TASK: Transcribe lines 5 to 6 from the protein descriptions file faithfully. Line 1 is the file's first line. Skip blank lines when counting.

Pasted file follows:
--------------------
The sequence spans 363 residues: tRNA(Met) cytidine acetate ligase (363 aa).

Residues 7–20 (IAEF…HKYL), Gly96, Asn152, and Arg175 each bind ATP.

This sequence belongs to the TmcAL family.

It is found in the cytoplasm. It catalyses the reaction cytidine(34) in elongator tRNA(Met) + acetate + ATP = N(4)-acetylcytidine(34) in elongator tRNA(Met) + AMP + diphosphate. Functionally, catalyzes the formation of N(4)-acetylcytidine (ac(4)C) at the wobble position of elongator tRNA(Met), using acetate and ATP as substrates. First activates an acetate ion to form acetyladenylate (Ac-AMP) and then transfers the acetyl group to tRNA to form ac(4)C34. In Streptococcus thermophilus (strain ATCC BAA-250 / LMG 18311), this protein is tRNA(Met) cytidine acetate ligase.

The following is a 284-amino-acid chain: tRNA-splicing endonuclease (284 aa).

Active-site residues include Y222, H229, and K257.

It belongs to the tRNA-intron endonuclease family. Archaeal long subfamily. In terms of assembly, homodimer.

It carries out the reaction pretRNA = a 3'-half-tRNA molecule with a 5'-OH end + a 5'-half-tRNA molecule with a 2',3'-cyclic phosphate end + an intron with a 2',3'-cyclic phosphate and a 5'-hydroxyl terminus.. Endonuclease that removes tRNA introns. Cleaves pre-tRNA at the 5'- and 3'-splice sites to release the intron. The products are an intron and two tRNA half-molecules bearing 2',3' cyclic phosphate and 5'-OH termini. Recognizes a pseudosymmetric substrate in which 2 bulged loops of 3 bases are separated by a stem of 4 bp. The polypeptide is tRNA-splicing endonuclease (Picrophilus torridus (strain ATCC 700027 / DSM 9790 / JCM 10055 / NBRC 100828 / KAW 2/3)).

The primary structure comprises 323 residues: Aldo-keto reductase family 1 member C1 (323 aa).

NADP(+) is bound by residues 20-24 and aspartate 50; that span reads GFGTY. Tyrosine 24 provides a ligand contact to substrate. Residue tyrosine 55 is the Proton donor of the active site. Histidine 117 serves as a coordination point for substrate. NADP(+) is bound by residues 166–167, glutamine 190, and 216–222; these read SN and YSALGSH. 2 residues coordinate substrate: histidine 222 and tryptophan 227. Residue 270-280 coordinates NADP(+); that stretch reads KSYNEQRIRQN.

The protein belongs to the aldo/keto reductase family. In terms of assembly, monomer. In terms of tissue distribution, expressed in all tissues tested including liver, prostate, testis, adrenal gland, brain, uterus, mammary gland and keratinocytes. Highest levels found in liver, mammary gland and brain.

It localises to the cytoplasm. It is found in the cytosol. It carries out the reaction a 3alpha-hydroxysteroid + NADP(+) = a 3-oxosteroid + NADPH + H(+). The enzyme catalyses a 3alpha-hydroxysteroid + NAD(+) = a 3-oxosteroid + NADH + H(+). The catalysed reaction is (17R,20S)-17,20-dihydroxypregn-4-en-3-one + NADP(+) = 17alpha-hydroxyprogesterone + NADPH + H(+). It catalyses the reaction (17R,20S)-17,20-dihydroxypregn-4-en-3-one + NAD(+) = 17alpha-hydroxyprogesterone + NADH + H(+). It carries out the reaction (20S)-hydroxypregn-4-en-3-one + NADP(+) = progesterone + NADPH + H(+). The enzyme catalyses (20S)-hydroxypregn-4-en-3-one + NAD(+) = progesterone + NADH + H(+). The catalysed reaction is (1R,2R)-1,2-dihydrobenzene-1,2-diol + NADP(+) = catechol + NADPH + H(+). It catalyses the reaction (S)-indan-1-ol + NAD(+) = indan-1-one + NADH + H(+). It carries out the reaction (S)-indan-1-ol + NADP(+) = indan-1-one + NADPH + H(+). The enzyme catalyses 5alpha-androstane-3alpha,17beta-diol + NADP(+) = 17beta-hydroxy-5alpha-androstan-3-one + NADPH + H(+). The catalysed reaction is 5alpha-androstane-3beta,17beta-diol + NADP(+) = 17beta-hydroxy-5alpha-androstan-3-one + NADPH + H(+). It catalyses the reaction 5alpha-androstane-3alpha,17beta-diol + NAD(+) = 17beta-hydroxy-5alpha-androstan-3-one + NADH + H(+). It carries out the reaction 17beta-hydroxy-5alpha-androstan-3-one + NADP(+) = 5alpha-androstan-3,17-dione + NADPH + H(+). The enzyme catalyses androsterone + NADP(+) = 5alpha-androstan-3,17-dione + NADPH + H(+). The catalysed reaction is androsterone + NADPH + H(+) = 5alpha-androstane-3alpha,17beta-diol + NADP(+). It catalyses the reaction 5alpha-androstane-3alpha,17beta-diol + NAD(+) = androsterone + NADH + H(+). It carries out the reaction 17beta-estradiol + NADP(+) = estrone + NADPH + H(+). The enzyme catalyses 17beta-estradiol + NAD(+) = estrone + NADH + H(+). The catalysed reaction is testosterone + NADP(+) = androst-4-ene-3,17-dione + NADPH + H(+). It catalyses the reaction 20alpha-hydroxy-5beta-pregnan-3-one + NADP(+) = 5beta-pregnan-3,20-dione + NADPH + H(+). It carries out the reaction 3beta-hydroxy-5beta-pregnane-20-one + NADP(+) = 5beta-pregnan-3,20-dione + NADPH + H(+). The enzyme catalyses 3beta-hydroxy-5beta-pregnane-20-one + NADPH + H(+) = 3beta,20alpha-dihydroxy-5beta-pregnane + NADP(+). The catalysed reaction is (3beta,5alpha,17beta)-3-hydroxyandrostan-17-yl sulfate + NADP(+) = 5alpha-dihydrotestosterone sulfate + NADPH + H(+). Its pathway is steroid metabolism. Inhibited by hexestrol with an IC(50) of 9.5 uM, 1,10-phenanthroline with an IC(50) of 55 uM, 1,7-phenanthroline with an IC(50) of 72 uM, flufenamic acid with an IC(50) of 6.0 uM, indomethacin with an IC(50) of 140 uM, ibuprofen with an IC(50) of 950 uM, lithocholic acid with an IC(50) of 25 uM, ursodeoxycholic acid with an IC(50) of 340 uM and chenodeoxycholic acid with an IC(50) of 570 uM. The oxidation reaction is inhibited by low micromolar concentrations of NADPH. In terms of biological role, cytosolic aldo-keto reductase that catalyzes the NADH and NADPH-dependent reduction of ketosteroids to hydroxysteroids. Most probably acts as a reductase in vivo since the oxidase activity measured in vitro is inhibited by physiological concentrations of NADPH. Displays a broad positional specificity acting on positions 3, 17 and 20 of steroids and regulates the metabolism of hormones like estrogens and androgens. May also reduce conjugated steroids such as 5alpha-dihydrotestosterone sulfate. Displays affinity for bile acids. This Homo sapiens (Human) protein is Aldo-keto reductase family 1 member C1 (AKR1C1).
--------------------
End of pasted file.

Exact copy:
The following is a 284-amino-acid chain: tRNA-splicing endonuclease (284 aa).

Active-site residues include Y222, H229, and K257.